Trump Administration Divestitures
Ethic rules require high-level officials to sell or otherwise divest themselves of financial entanglements that could cause conflicts of interest, and no one has more entanglements than the posh Trump Administration.
When officials get rid of those entanglements, they file a Certificate of Divestiture with the Office of Government Ethics. But the OGE doesn’t post them. (My hunch is that they would love to post these forms but are blocked by political machinations.) So they have to be requested. I’m in the process of requesting all these revealing documents and will post them here as I receive them.
NEW David Bernhardt, Deputy Secretary of the Interior: August 31, 2017
Gary Cohn, Director of National Economic Council, White House: March 8, 2017
Chris Liddell, Director of Strategic Initiatives, White House: February 9, 2017
Steve Mnuchin, Secretary of the Treasury: March 13, 2017
Mick Mulvaney, Director, Office of Management and Budget: March 10, 2017
Mark Paoletta, Chief Counsel to Vice President Pence: May 19, 2017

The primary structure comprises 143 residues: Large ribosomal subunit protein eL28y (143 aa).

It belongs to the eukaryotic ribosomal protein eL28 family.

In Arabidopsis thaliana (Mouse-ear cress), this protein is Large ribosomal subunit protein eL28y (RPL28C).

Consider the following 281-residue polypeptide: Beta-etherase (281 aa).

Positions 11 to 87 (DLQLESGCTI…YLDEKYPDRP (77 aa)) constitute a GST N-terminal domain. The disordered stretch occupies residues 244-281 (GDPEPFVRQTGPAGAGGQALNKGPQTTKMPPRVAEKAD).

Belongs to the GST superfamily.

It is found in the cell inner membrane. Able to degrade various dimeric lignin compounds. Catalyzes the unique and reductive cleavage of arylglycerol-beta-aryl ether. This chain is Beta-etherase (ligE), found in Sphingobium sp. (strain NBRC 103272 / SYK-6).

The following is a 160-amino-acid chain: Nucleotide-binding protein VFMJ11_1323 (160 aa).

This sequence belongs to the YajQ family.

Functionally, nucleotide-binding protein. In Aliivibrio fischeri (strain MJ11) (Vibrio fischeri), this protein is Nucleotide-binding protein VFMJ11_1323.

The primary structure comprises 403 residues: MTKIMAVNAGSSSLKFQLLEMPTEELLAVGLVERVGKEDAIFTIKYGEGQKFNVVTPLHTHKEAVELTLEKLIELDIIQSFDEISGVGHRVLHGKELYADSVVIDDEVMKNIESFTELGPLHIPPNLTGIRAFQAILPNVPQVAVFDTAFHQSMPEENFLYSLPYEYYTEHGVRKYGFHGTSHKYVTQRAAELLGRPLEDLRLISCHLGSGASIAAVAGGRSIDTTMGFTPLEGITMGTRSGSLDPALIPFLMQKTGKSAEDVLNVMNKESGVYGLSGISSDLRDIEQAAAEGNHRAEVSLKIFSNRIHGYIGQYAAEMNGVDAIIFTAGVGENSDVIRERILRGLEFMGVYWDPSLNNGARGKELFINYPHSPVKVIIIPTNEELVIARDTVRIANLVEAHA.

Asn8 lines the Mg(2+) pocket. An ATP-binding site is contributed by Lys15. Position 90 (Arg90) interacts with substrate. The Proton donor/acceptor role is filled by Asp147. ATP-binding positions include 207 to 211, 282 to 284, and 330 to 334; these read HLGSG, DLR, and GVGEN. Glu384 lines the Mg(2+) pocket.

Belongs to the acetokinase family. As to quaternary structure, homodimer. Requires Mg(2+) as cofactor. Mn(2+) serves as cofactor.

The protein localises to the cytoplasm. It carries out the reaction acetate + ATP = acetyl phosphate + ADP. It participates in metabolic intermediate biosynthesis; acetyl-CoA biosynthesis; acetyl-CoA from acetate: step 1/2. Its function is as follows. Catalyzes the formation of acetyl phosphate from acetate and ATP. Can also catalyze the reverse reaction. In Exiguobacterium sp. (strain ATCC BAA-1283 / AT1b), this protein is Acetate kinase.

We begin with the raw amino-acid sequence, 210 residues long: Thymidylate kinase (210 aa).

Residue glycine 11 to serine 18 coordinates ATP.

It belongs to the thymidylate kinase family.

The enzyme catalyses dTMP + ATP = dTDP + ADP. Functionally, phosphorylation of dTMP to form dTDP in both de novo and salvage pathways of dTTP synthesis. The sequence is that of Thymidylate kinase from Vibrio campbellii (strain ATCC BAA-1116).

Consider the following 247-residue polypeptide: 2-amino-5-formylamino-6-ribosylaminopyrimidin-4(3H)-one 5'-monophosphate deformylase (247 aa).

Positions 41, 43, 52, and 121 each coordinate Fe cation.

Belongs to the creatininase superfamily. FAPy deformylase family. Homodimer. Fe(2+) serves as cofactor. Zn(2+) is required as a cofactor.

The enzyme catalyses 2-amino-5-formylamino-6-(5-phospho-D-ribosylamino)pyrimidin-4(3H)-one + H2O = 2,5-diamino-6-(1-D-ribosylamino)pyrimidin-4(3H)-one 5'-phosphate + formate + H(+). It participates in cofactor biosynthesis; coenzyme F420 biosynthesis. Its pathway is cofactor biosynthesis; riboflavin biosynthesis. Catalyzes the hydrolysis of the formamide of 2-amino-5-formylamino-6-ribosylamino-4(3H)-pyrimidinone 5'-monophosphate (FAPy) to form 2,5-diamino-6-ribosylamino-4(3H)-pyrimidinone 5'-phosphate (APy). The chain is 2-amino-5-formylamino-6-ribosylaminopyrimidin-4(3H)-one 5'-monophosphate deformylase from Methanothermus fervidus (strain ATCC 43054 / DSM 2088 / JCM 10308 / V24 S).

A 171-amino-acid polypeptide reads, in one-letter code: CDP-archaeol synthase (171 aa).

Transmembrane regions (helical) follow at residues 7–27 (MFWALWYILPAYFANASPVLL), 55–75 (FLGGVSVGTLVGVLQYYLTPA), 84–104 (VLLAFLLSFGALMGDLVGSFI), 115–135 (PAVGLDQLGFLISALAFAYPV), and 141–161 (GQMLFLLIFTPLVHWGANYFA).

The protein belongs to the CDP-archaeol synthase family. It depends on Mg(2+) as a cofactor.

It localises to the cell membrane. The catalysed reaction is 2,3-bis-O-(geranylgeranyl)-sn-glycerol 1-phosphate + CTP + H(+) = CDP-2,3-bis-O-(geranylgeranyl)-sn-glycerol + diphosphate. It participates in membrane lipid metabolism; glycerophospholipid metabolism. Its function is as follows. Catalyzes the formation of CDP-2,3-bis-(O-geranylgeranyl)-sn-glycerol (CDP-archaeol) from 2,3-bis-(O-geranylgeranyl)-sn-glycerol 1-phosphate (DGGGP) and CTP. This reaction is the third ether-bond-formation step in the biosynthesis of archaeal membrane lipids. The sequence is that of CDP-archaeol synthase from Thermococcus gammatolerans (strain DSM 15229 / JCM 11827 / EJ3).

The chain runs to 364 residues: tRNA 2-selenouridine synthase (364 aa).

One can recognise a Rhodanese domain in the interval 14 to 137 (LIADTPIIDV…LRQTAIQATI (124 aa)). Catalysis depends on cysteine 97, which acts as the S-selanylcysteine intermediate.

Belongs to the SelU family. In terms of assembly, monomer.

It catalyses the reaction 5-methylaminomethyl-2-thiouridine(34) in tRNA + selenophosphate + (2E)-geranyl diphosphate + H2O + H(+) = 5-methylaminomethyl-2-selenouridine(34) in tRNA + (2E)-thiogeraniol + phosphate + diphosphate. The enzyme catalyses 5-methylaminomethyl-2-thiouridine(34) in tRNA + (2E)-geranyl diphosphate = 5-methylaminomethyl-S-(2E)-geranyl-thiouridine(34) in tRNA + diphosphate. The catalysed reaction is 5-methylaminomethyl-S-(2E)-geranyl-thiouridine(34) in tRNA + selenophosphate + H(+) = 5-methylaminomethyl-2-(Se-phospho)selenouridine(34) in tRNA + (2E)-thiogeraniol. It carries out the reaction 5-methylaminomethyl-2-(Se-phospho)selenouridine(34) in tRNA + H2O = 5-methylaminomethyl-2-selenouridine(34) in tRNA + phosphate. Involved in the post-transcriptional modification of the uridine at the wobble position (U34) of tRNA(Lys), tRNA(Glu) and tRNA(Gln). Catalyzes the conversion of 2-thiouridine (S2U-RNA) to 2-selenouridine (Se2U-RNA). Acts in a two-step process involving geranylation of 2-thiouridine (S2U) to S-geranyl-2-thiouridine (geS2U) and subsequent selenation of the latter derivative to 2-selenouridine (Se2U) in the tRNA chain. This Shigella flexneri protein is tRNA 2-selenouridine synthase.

Rick Perry, Secretary of Energy: March 8, 2017
Dina Powell, Deputy National Security Advisor for Strategy: March 15, 2017
Tom Price, Secretary of Health and Human Services: February 10, 2017
Rod Rosenstein, Deputy Attorney General, Department of Justice: June 1, 2017
Jeff Sessions, Attorney General: March 24, 2017
Rex Tillerson, Secretary of State: Feburary 7, 2017
Heather Wilson, Secretary of the Air Force: July 25, 2017
Note: Title 1 of the Ethics in Government Act of 1978, as amended, 5 U.S.C. app. § 105(c), states that: It shall be unlawful for any person to obtain or use a report: (A) for any unlawful purpose; (B) for any commercial purpose, other than by news and communications media for dissemination to the general public; (C) for determining or establishing the credit rating of any individual; or (D) for use, directly or indirectly, in the solicitation of money for any political, charitable, or other purpose. The Attorney General may bring a civil action against any person who obtains or uses a report for any purpose prohibited in paragraph (1) of this subsection. The court in which such action is brought may assess against such person a penalty in any amount not to exceed $11,000. Such remedy shall be in addition to any other remedy available under statutory or common law.